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Johns Hopkins University

The Johns Hopkins University is a private research university in Baltimore, Maryland. Founded in 1876, the university was named for its first benefactor, the American entrepreneur, abolitionist, and philanthropist Johns Hopkins. His $7 million bequest (approximately $147.5 million in today's currency)—of which half financed the establishment of the Johns Hopkins Hospital—was the largest philanthropic gift in the history of the United States up to that time. Daniel Coit Gilman, who was inaugurated as the institution's first president on February 22, 1876, led the university to revolutionize higher education in the U.S. by integrating teaching and research. Adopting the concept of a graduate school from Germany's historic Heidelberg University, Johns Hopkins University is considered the first research university in the United States. Over the course of several decades, the university has led all U.S. universities in annual research and development expenditures. In fiscal year 2016, Johns Hopkins spent nearly $2.5 billion on research. The university has additional graduate campuses in Italy, China, and Washington, D.C., in addition to its main campus in Baltimore, Maryland.

The first name of philanthropist Johns Hopkins comes from the surname of his great-grandmother, Margaret Johns, who married Gerard Hopkins. They named their son Johns Hopkins, who named his own son Samuel Hopkins. Samuel named one of his sons for his father, and that son became the university's benefactor. Milton Eisenhower, a former university president, once spoke at a convention in Pittsburgh where the master of ceremonies introduced him as "President of John Hopkins." Eisenhower retorted that he was "glad to be here in Pittburgh.

Gilman focused on the expansion of graduate education and support of faculty research. The new university fused advanced scholarship with such professional schools as medicine and engineering. Hopkins became the national trendsetter in doctoral programs and the host for numerous scholarly journals and associations. The Johns Hopkins University Press, founded in 1878, is the oldest American university press in continuous operation.

Prior to becoming the main Johns Hopkins campus, the Homewood estate had initially been the gift of Charles Carroll of Carrollton, a Maryland planter and signer of the Declaration of Independence, to his son Charles Carroll Jr. The original structure, the 1801 Homewood House, still stands and serves as an on-campus museum. The brick and marble Federal style of Homewood House became the architectural inspiration for much of the university campus versus the Collegiate Gothic style of other historic American universities.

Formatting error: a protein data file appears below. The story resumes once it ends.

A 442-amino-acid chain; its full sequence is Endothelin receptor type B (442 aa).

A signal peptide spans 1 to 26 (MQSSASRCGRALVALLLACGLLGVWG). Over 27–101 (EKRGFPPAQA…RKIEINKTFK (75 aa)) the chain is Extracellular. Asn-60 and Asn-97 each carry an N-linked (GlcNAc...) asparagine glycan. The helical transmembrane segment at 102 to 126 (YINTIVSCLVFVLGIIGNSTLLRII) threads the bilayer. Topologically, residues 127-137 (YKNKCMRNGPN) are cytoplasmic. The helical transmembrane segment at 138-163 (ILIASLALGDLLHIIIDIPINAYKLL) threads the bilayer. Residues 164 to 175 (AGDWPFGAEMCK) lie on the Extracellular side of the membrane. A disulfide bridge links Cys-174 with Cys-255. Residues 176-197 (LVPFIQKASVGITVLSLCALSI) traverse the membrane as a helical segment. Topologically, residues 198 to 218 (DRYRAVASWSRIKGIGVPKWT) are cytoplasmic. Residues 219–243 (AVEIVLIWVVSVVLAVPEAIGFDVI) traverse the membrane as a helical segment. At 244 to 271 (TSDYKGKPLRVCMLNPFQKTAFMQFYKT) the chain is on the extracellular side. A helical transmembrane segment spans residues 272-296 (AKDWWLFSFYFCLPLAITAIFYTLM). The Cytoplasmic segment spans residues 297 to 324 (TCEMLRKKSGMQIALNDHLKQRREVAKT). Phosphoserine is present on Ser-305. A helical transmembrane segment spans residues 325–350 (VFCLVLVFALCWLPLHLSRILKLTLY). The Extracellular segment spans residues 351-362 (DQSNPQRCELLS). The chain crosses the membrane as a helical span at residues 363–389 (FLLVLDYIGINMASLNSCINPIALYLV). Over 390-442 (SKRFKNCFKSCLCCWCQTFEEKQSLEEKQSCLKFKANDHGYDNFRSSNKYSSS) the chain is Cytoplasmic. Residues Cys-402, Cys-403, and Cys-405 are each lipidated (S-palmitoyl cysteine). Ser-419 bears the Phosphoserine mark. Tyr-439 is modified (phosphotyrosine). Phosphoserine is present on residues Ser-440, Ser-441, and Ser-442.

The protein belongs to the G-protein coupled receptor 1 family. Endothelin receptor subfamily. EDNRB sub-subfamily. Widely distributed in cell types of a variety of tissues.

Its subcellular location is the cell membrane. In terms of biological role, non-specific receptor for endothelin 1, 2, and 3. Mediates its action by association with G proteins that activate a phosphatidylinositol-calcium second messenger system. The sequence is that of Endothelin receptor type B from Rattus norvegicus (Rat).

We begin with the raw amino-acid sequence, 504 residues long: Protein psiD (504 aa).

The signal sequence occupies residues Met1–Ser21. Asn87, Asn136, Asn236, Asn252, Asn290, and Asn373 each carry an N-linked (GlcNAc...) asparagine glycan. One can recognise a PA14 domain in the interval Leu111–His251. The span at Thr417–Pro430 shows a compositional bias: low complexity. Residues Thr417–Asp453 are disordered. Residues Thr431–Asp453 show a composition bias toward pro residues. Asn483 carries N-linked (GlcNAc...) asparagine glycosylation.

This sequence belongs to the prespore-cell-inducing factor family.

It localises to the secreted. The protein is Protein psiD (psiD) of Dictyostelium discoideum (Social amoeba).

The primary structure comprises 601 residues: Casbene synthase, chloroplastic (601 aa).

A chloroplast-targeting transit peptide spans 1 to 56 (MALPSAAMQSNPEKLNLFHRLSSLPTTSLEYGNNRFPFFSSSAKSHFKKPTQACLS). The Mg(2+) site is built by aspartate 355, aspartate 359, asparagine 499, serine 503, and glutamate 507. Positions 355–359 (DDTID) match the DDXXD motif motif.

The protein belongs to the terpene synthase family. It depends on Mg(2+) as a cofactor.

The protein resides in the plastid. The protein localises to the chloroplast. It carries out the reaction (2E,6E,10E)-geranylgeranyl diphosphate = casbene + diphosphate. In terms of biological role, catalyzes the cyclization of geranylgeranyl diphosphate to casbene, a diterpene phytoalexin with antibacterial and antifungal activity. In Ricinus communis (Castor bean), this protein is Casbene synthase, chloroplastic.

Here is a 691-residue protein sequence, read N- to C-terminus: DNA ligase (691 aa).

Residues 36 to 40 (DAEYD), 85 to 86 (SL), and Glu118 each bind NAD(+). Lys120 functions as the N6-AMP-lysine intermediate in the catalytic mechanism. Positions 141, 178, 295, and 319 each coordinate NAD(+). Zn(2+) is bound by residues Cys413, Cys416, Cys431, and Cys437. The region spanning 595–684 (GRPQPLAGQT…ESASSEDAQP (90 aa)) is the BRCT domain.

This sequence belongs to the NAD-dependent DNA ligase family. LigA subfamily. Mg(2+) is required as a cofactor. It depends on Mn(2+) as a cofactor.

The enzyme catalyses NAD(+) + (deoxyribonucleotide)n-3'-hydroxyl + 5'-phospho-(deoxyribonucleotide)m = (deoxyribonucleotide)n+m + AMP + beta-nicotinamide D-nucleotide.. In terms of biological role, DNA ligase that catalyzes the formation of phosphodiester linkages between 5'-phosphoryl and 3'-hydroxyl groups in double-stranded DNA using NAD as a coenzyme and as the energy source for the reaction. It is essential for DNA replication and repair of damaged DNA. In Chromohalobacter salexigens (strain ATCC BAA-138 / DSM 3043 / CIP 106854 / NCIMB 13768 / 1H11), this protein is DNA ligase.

In late 2019, the university's Coronavirus Research Center began tracking worldwide cases of the COVID-19 pandemic by compiling data from hundreds of sources around the world. This led to the university becoming one of the most cited sources for data about the pandemic. Tatiana Prowell with Johns Hopkins University won a 2020 Webby Special Achievement Award.

The first black undergraduate entered the school in 1945 and graduate students followed in 1967. James Nabwangu, a British-trained Kenyan, was the first black graduate of the medical school. African-American instructor and laboratory supervisor Vivien Thomas was instrumental in developing and conducting the first successful blue baby operation in 1944. Despite such cases, racial diversity did not become commonplace at Johns Hopkins institutions until the 1960s and 1970s.

JHU's bylaws specify a Board of Trustees of between 18 and 65 voting members. Trustees serve six-year terms subject to a two-term limit. The alumni select 12 trustees. Four recent alumni serve 4-year terms, one per year, typically from the graduating class. The bylaws prohibit students, faculty or administrative staff from serving on the Board, except the President as an ex-officio trustee. The Johns Hopkins Health System has a separate Board of Trustees, many of whom are doctors or health care executives.

Johns Hopkins offers a number of degrees in various undergraduate majors leading to the BA and BS and various majors leading to the MA, MS and Ph.D. for graduate students. Because Hopkins offers both undergraduate and graduate areas of study, many disciplines have multiple degrees available. Biomedical engineering, perhaps one of Hopkins' best-known programs, offers bachelor's, master's, and doctoral degrees.